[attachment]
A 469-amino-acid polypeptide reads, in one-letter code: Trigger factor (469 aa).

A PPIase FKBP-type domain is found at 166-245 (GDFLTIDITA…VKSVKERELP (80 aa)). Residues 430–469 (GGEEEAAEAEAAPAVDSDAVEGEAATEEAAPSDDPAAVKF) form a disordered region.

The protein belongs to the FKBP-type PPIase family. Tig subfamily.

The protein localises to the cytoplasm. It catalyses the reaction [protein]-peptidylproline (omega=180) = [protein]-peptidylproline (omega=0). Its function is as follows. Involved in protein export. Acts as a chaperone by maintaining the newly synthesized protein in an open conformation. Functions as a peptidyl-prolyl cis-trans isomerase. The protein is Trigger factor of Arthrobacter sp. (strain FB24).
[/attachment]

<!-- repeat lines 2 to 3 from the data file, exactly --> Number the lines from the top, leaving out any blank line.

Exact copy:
A PPIase FKBP-type domain is found at 166-245 (GDFLTIDITA…VKSVKERELP (80 aa)). Residues 430–469 (GGEEEAAEAEAAPAVDSDAVEGEAATEEAAPSDDPAAVKF) form a disordered region.

The protein belongs to the FKBP-type PPIase family. Tig subfamily.